© 2013 Virginia Kearney
Frank Nzewi on September 24, 2018:
I am exploring writing skill and find your article interesting, and valuable.
Jorge Kwyntin on October 02, 2017:
Thank you so much Ms.Kearney for the valuable article. Even people from any part of the world, who are not majored in English can improve their writing skills by following brilliant stuff like this.
aditi on March 29, 2017:
i think it really helps.thank u.
Virginia Kearney (author) from United States on February 09, 2015:
Aesta--Writing effective sentences is a continuing project for all writers, no matter what level of ability. They say that James Joyce would sometimes spend a whole day working on 7 words of his novel! Of course the rest of us can spend that much time trying to figure out what those 7 words mean, so perhaps that isn't the most effective way to reach an audience! However, continually trying new patterns, and learning more about how sentences are put together creatively can help any writer get better.
Mary Norton from Ontario, Canada on February 09, 2015:
Writing effective sentences is at the core of writing an excellent article. How clearly the ideas are expressed when sentences are well put together. I wish I have mastery of the use of conjunctions. Given that I like to write, I need to hone my skills in its use.
ziyena from the United States on December 11, 2013:
Great article! I can definitely put some of these tips to use ... though I pride myself with creative writing, it is unfortunate that I've always lacked the fundamentals of Grammar technique. I do try! Thanks for this and voting UP
Elysia LeMay on August 29, 2013:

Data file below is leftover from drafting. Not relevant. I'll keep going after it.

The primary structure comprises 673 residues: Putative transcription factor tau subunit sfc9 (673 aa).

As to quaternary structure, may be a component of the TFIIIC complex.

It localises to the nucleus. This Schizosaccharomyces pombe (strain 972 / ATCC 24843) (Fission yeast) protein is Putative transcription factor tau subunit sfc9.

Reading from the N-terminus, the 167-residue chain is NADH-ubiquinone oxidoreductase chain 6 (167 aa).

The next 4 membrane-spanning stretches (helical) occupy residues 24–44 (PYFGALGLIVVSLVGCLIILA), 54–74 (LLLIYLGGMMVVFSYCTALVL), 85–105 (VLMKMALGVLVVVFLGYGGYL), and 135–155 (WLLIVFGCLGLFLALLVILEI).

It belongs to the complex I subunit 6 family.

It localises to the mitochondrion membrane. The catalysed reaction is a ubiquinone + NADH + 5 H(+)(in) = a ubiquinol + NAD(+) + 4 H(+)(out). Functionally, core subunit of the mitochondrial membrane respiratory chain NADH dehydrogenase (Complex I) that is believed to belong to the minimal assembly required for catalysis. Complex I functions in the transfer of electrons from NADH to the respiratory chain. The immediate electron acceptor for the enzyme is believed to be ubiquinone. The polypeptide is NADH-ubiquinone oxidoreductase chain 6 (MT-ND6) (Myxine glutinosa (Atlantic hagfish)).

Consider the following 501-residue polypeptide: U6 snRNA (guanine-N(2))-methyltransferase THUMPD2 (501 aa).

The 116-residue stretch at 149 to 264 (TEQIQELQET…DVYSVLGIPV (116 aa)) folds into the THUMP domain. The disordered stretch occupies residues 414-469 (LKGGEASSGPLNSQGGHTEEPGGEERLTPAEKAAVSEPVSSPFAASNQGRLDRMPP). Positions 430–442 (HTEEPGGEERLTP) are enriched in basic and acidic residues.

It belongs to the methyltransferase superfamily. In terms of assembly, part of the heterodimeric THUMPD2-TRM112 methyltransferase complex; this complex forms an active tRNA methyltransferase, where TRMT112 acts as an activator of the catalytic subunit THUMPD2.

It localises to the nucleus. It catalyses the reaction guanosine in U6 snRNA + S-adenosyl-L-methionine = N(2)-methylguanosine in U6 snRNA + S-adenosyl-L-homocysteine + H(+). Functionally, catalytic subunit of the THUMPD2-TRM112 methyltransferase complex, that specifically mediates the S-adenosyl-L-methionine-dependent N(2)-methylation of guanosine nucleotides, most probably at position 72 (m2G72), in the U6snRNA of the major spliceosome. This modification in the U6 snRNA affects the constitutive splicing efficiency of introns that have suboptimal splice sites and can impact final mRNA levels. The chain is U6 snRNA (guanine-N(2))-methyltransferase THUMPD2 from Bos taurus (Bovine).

This article was very informative! Thanks for the great tips and I will definitely keep these in mind when writing my next essay!
Kyle Christensen on August 29, 2013:
Definitely going to keep these tips in mind while writing an essay for you! I mean if I do the things you say in here, I can't possibly fail!
Christopher Anderson on August 29, 2013:
I have always wondered how I could better improve my writing, I will for sure be using all these tips on my essays this year. Thank you Mrs. Kearney for the advice.
Michael Alonso on August 28, 2013:
Hi Mrs. Kearney! This is a helpful article, I will definitely try some of these!
Janessa Holles on August 28, 2013:
All of this information is very helpful and useful! I didn't realize how thought provocative the process of forming a well written sentence is. I really enjoyed the section about semi-colons because I know I do not use them correctly. Another section that really stuck out to me was having the main idea stick out. I find myself most of the time putting the main idea at the beginning instead of making it interesting. I will definitely be coming back and reading this article when I write my next essay!
Dora Weithers from The Caribbean on August 22, 2013:
Congratulations on your HOTD award. Your article totally deserves. Good lessons for us writers, Voted Up!
Virginia Kearney (author) from United States on August 02, 2013:
Thanks for the tip. I always tell my students to proofread me the same way I proofread them! It is so easy to make small errors when typing and reading from a screen. Which brings me to one of my best tips for final editing: print you paper and read it aloud. I often catch lots of errors that way! Unfortunately that is hard to do with online editing tools but you are reminding me that I should at least read aloud!
cheeluarv from INDIA on August 01, 2013:
Very useful hub.For the beginners like me it is a eye-opener.